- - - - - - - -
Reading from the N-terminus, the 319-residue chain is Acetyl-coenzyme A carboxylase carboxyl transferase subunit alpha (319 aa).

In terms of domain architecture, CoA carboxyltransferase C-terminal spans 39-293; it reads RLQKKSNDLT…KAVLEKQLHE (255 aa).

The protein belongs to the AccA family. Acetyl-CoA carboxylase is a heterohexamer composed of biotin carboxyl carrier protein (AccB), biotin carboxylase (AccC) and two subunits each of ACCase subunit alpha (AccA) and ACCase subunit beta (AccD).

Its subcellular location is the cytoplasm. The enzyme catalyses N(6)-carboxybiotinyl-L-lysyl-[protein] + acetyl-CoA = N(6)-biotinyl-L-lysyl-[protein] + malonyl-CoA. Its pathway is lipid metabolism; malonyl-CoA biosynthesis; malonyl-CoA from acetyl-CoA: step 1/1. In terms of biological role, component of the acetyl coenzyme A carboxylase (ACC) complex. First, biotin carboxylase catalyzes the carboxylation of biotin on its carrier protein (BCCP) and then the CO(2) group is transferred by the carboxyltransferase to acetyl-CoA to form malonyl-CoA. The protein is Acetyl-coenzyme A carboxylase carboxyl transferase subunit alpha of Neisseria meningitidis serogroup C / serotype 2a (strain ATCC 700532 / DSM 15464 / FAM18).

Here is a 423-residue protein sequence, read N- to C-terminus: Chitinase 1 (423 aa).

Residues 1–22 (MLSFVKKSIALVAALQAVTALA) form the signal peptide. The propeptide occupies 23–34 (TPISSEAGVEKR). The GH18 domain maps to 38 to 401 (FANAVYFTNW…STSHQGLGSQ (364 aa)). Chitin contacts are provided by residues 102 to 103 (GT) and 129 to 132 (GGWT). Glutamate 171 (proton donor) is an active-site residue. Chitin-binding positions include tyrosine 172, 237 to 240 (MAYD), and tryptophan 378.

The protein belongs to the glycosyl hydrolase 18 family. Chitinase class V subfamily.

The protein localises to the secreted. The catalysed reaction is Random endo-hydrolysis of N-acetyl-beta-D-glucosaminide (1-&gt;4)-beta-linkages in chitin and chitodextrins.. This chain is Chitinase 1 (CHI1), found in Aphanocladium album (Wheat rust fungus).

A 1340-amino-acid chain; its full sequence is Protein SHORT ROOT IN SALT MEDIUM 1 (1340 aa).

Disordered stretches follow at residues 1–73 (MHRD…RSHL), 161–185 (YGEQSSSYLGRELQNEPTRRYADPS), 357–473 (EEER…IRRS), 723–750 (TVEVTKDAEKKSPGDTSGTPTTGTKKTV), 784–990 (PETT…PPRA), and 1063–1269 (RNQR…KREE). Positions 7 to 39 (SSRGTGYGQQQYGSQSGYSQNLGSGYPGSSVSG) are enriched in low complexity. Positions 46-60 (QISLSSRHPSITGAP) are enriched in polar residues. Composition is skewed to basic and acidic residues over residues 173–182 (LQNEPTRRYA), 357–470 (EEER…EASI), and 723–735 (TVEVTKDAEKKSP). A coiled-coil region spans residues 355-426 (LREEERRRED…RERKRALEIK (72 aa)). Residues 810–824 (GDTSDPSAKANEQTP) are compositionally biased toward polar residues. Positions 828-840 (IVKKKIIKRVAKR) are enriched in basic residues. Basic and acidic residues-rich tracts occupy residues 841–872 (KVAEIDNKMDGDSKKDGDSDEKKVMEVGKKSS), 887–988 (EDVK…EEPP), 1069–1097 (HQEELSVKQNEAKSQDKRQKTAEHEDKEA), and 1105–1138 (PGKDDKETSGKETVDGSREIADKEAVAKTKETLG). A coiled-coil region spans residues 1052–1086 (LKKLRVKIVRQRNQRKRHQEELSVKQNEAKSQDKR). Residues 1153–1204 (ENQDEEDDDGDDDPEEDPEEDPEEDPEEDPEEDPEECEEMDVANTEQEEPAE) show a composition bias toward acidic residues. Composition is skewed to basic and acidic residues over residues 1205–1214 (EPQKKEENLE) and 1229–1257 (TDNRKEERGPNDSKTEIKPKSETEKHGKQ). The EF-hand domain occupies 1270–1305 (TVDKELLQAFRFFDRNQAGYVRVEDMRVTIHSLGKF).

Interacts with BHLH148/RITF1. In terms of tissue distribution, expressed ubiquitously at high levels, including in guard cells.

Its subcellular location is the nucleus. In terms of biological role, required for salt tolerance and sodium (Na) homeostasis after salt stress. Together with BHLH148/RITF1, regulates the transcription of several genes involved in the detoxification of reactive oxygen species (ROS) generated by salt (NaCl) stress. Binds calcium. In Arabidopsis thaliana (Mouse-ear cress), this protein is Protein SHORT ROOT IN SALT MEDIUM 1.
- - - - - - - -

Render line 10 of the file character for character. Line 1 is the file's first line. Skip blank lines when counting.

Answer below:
Disordered stretches follow at residues 1–73 (MHRD…RSHL), 161–185 (YGEQSSSYLGRELQNEPTRRYADPS), 357–473 (EEER…IRRS), 723–750 (TVEVTKDAEKKSPGDTSGTPTTGTKKTV), 784–990 (PETT…PPRA), and 1063–1269 (RNQR…KREE). Positions 7 to 39 (SSRGTGYGQQQYGSQSGYSQNLGSGYPGSSVSG) are enriched in low complexity. Positions 46-60 (QISLSSRHPSITGAP) are enriched in polar residues. Composition is skewed to basic and acidic residues over residues 173–182 (LQNEPTRRYA), 357–470 (EEER…EASI), and 723–735 (TVEVTKDAEKKSP). A coiled-coil region spans residues 355-426 (LREEERRRED…RERKRALEIK (72 aa)). Residues 810–824 (GDTSDPSAKANEQTP) are compositionally biased toward polar residues. Positions 828-840 (IVKKKIIKRVAKR) are enriched in basic residues. Basic and acidic residues-rich tracts occupy residues 841–872 (KVAEIDNKMDGDSKKDGDSDEKKVMEVGKKSS), 887–988 (EDVK…EEPP), 1069–1097 (HQEELSVKQNEAKSQDKRQKTAEHEDKEA), and 1105–1138 (PGKDDKETSGKETVDGSREIADKEAVAKTKETLG). A coiled-coil region spans residues 1052–1086 (LKKLRVKIVRQRNQRKRHQEELSVKQNEAKSQDKR). Residues 1153–1204 (ENQDEEDDDGDDDPEEDPEEDPEEDPEEDPEEDPEECEEMDVANTEQEEPAE) show a composition bias toward acidic residues. Composition is skewed to basic and acidic residues over residues 1205–1214 (EPQKKEENLE) and 1229–1257 (TDNRKEERGPNDSKTEIKPKSETEKHGKQ). The EF-hand domain occupies 1270–1305 (TVDKELLQAFRFFDRNQAGYVRVEDMRVTIHSLGKF).